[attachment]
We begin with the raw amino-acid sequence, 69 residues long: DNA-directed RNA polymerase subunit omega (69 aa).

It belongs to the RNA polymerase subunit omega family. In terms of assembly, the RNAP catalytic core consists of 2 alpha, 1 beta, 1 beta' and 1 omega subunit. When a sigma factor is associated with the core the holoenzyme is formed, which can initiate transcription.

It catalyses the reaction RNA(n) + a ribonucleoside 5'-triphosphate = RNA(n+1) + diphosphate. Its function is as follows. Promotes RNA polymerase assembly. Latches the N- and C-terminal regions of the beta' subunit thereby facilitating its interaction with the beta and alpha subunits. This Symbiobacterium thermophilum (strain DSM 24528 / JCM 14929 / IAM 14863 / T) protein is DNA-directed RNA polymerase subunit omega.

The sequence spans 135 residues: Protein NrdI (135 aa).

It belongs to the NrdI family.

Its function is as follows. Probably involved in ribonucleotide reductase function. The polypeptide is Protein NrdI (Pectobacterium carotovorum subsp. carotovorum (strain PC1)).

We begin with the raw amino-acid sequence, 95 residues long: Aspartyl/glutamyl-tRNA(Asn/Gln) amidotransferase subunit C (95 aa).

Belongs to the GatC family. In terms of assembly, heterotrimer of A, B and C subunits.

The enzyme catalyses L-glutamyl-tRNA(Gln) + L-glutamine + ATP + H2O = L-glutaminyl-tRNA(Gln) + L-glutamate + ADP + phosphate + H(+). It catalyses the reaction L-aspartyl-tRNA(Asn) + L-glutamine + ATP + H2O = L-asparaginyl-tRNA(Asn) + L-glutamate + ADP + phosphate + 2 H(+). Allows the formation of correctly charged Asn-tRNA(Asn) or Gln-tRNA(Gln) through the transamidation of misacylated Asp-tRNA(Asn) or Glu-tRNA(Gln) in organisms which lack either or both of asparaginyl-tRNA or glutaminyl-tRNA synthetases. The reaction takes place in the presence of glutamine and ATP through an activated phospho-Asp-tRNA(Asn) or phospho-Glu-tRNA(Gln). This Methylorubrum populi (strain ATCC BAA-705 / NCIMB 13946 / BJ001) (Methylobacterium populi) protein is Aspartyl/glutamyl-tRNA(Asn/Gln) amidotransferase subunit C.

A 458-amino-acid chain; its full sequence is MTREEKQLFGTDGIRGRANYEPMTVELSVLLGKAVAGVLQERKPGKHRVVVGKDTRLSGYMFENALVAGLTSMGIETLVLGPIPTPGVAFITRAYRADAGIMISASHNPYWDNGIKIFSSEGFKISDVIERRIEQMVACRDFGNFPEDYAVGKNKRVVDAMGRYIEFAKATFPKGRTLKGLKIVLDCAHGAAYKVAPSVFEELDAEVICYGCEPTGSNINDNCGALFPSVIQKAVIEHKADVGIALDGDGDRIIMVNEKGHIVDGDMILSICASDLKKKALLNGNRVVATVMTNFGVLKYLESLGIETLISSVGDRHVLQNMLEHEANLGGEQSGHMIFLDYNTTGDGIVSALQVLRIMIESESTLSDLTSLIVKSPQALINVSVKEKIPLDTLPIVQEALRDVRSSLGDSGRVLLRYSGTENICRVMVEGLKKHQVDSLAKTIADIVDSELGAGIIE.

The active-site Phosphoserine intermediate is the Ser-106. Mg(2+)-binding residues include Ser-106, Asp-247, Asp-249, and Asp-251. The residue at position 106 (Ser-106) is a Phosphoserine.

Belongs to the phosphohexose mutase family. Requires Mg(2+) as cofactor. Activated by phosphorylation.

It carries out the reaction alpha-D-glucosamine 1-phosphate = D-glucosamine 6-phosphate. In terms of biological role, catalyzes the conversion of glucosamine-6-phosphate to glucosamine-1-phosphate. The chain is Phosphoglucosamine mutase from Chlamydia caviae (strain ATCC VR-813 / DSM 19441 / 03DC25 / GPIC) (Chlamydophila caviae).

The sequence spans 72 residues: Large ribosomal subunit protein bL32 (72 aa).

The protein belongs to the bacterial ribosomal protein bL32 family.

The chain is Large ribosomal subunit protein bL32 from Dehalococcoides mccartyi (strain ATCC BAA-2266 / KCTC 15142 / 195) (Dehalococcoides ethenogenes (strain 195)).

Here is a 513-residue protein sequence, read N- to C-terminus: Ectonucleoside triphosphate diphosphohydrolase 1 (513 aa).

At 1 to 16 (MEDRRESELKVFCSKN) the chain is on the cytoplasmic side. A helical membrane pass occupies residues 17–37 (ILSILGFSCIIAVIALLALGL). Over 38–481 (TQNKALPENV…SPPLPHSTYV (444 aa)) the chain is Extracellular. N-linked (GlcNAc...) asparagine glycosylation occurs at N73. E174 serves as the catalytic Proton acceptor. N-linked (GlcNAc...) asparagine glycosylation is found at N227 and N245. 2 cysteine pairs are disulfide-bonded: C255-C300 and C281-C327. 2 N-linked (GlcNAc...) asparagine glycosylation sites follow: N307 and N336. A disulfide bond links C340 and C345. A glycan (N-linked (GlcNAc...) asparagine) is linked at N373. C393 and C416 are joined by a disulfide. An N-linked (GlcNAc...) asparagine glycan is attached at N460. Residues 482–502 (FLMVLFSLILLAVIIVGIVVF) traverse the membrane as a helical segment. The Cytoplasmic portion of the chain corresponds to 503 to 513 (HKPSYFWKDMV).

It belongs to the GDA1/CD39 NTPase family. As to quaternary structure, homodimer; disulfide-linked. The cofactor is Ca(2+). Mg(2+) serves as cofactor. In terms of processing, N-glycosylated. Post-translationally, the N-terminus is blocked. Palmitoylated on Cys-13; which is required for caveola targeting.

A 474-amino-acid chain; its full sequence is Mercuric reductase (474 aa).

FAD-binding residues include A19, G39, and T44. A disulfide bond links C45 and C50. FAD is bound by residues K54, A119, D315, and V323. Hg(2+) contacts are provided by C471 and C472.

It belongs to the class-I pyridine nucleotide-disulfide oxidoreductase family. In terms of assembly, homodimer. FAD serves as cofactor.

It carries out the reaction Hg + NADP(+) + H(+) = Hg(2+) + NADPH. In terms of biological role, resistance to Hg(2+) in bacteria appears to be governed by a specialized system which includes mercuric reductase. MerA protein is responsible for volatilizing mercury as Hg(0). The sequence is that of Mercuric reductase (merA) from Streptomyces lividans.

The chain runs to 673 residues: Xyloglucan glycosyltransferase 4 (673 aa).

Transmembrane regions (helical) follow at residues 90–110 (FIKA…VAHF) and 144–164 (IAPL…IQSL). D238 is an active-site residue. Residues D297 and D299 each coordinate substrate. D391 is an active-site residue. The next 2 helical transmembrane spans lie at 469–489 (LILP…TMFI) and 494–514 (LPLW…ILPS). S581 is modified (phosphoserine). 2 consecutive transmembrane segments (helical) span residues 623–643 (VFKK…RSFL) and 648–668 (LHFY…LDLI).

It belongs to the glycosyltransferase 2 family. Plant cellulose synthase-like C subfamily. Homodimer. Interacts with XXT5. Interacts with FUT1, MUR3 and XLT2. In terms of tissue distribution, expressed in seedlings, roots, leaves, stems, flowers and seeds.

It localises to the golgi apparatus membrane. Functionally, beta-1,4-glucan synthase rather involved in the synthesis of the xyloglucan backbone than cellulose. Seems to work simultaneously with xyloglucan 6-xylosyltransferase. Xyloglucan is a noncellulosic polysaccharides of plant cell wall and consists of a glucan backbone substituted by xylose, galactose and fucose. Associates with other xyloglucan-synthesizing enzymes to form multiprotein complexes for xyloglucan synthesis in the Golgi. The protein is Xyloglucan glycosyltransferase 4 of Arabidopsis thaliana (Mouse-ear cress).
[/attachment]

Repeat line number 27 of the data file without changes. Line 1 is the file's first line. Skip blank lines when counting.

It localises to the golgi apparatus membrane. Functionally, beta-1,4-glucan synthase rather involved in the synthesis of the xyloglucan backbone than cellulose. Seems to work simultaneously with xyloglucan 6-xylosyltransferase. Xyloglucan is a noncellulosic polysaccharides of plant cell wall and consists of a glucan backbone substituted by xylose, galactose and fucose. Associates with other xyloglucan-synthesizing enzymes to form multiprotein complexes for xyloglucan synthesis in the Golgi. The protein is Xyloglucan glycosyltransferase 4 of Arabidopsis thaliana (Mouse-ear cress).